Maybe the hardest part about being a kid with Cowden’s Syndrome, is trying to be a kid.
I wouldn’t know. My diagnosis came way after I was a “kid,” although I might say that it was never easy fitting in being the kid who was always at the doctor or in surgery – for something.
Meghan has kids who like her, but precious few that she calls friends. The girls she is close to are lovely through and through. I find them similar to Meghan in developmental exposure to the real world. They still know how to play dolls and be kids.
This week the swim meet was against the team of one of those friends. This is a young lady who has been to my home, and Meghan to hers. She chose to write a book about friendship and dedicate it to Meghan. They took countless swim classes together. So, the fact that they would be competing, in some of the same events today, caused anxiety for Meghan.
She worried about losing – and about winning. She wasn’t sure how to digest either one.
After the race where she took second and her friend took third, her dear sweet friend, half Meghan’s size, stayed behind to try to help Meghan out of the pool. I wanted to hug her for being so graceful and such a lady. That little girl, whom I always respected, gained my admiration forever right at that moment. It spoke volumes of her character.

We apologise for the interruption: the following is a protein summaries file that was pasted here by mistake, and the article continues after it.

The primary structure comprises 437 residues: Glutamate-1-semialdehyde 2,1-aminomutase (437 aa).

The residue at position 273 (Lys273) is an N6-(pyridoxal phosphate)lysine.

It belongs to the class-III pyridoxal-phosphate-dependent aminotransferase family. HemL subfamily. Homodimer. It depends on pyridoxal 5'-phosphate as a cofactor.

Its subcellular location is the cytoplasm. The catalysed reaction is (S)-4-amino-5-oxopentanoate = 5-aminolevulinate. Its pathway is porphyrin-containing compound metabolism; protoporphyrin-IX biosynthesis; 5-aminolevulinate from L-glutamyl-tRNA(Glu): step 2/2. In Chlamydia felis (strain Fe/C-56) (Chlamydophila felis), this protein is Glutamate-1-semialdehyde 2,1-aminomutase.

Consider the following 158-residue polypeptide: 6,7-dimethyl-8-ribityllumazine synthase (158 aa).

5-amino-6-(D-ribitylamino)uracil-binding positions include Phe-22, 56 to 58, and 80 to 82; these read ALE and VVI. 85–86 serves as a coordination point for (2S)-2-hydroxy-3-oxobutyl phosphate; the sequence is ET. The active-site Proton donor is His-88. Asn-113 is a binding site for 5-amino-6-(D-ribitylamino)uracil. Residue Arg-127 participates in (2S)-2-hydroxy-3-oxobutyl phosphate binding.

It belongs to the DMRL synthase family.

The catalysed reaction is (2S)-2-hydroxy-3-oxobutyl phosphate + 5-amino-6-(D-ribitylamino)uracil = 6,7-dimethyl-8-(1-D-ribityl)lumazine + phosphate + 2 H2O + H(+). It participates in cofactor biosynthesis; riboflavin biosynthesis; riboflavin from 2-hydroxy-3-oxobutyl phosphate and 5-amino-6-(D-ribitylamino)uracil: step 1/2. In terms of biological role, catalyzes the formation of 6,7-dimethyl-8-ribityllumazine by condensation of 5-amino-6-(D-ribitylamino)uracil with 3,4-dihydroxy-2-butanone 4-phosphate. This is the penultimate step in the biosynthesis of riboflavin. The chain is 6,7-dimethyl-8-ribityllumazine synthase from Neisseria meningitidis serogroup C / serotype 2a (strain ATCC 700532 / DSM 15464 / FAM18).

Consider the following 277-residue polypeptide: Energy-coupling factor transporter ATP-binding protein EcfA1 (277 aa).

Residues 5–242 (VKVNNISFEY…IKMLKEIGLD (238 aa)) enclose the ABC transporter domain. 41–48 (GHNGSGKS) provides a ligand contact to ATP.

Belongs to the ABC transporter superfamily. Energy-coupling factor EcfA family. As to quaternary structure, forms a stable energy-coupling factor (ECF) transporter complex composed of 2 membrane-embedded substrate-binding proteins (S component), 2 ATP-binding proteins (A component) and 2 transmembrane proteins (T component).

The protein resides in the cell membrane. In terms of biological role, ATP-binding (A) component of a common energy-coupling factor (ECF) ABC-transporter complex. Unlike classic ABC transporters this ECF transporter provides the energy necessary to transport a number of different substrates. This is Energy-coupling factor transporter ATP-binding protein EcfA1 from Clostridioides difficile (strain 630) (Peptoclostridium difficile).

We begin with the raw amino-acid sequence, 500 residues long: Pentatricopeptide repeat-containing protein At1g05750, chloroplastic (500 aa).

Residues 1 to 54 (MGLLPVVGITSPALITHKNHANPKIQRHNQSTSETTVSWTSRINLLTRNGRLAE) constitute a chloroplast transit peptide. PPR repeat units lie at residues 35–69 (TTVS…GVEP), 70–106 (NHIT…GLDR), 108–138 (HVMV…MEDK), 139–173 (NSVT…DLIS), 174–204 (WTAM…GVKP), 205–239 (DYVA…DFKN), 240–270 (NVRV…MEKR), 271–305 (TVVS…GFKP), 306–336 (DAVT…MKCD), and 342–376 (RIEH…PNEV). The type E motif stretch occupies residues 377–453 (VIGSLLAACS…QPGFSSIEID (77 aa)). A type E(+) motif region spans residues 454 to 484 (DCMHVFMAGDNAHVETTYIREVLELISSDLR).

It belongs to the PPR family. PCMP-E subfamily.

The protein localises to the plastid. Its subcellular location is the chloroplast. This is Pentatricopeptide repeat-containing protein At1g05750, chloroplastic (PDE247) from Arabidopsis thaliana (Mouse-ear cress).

So as we replayed the meet in the car on the way home, Meghan was pleased to have placed well. It was only her second competitive meet ever, and she was enjoying the feeling of competition. We didn’t dwell on it, and after a shower we were off to buy some shoes for Easter, and a sweater too.
Imagine then my surprise when I overheard her on the phone with another classmate bragging about her win over her dear friend.
When the conversation ended we spoke and there were tears. She was just so proud to finally be successful, she forgot herself. Now she was just beside herself. She was worried her friend would find out she had bragged, and was terrified at losing her friend over nonsense.
So, she did the bravest thing I could have imagined. She called her friend, and confessed. Knowing she might never get caught, she could not live with the fact that she had been disrespectful to someone she held so dear. So, in between sobs she told her friend the whole story. And she apologized.
I am sure she won’t do this again any time soon. She was devastated.
And her dear friend – I expected nothing less – greeted her with a pure and forgiving heart. Turns out she herself had once bragged, apologized, and been forgiven.
I love it when a story ends well. Life lesson taught. All friendships in tact.